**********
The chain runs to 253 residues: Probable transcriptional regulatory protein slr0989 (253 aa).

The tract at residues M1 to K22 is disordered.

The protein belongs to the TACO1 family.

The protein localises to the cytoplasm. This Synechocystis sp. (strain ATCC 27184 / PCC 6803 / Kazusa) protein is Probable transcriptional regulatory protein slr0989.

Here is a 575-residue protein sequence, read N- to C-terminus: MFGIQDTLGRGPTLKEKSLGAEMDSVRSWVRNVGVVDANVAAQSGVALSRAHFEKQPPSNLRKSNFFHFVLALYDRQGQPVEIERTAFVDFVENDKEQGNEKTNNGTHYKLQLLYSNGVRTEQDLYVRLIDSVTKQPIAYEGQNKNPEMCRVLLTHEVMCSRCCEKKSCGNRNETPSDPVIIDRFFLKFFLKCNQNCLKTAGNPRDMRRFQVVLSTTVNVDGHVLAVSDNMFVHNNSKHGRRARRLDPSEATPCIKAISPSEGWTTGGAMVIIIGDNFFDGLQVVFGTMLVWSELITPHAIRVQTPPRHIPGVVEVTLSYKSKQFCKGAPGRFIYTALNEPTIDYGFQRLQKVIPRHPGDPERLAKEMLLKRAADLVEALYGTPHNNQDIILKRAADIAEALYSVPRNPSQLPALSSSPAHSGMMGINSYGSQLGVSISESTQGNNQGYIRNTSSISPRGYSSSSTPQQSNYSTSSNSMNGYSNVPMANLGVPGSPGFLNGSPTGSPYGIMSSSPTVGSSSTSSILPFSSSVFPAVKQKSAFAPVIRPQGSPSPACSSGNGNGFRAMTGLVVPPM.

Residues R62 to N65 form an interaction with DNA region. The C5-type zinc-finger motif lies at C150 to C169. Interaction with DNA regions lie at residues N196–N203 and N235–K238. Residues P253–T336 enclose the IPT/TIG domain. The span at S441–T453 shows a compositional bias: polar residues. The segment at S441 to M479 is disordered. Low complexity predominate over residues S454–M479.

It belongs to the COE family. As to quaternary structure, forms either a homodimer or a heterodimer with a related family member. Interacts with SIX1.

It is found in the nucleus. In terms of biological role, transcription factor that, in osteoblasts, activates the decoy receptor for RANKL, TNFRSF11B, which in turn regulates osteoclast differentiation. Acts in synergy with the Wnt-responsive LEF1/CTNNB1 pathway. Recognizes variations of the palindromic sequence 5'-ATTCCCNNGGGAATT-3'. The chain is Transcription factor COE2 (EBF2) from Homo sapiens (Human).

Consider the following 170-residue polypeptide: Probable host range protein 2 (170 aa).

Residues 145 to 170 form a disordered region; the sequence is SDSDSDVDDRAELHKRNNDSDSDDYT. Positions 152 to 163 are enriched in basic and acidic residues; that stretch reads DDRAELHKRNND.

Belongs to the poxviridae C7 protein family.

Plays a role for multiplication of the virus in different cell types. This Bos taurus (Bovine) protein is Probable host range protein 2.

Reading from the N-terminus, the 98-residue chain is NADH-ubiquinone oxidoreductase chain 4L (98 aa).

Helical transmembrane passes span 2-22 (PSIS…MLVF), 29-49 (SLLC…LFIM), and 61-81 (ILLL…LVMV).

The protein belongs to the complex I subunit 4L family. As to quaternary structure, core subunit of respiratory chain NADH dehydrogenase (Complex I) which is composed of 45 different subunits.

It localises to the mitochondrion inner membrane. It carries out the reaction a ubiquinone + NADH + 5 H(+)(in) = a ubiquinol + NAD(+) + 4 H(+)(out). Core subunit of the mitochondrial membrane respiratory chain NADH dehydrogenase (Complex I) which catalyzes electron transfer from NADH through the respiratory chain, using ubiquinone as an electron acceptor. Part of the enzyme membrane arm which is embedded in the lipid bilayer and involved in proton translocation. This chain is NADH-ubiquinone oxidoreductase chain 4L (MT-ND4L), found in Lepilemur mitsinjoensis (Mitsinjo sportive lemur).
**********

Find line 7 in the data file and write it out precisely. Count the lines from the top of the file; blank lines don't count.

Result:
It belongs to the COE family. As to quaternary structure, forms either a homodimer or a heterodimer with a related family member. Interacts with SIX1.